Nancy Paulsen Books
February 12, 2019
8.6 X 0.5 X 11.0 inches | 0.9 pounds
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About the Author
Varsha Bajaj also wrote This Is Our Baby, Born Today, a Bank Street Best Book. She grew up in Mumbai, India, and when she came to the United States to obtain her master's degree, her adjustment to the country was aided by her awareness of the culture through books. In addition to her previous picture books, she wrote the middle-grade novel Abby Spencer Goes to Bollywood, which was shortlisted for the Cybils Award and included on the Spirit of Texas Reading Program. She lives in Houston, Texas. Simona Mulazzani also illustrated Rock-a-Bye Romp, by Linda Ashman, and has illustrated over one hundred adult and children's books for international publishers, as well. She received silver medals from the Society of Illustrators in 2005 and 2013. She was born in Milan, Italy, and now lives in Pesaro, Italy.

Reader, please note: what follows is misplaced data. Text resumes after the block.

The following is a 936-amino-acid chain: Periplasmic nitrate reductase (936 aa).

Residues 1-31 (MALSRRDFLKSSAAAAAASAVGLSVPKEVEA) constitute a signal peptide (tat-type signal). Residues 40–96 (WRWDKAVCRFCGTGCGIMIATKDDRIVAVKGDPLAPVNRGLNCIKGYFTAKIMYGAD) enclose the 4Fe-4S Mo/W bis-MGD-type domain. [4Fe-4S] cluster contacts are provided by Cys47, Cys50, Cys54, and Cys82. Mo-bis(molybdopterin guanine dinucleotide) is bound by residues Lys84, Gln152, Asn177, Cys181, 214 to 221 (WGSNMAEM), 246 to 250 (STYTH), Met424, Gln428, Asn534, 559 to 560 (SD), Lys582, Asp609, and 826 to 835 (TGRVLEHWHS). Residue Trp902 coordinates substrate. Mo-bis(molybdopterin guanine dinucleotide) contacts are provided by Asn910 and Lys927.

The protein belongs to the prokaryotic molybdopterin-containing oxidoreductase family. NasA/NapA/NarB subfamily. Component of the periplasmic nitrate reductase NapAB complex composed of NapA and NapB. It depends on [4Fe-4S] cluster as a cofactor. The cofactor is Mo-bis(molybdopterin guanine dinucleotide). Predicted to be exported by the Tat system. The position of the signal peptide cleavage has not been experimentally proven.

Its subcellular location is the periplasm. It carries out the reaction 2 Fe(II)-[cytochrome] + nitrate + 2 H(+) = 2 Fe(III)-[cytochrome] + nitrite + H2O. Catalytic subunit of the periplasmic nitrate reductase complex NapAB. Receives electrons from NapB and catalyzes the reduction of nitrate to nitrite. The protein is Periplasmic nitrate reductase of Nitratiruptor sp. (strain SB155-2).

"What will young readers encounter in the peaceful landscape of this picture book? Lush, full-bleed double-page spreads . . . simple poetic text. . . . Whether children are listening in a group or as individuals at home, they will enjoy this book."--Kirkus Reviews "Explores how an array of woodland animals build safe habitats for their babies. . . . Mulazzani uses acrylic colored pencils and collage on paper to create expansive illustrations with pink sky tones, giving readers a sense of calm. Soft dark blue night skies, sparkling with stars, and sleeping animals complete this vision of serenity. . . . Poetic narrative, interpreted artistically by the illustrator. Simple elegant rhyming words lead readers to learn the names for each animal baby . . . encourage[s] little ones to immerse themselves in the lush experience. By using the pictures to fill in the missing details, adults and children can explore and interact, creating a conversation."--School Library Journal "Invites children to observe nature for themselves as a variety of creatures busily create their homes. . . . Bajaj's text is simple, specific, and active, reflecting the hard work of each type of creature to stay alive. . . . Mulazzani's mixed-media illustrations use soft colors and have a generally cozy feel, yet their clarity and precision allow viewers to spot even the smallest insects on the pages. Children can follow their favorite animal throughout and may come away with the (possibly) new idea that the animals they see outside must work to provide homes for their families, too."--Horn Book "Seemingly simple but quietly effective . . . works equally well as a source for early elementary curriculum support and as a calming bedtime story. . . . The accessible language effortlessly introduces new vocabulary and the drawings provide lots of little details while their muted tones evoke feelings of safety and serenity. This is a lovely introduction to how animals survive outdoors, and a good way to encourage conversation, whether comparing and contrasting types of forest dwellings during story hour, or chatting about how critters manage to stay warm and dry as they snuggle down to sleep."--Booklist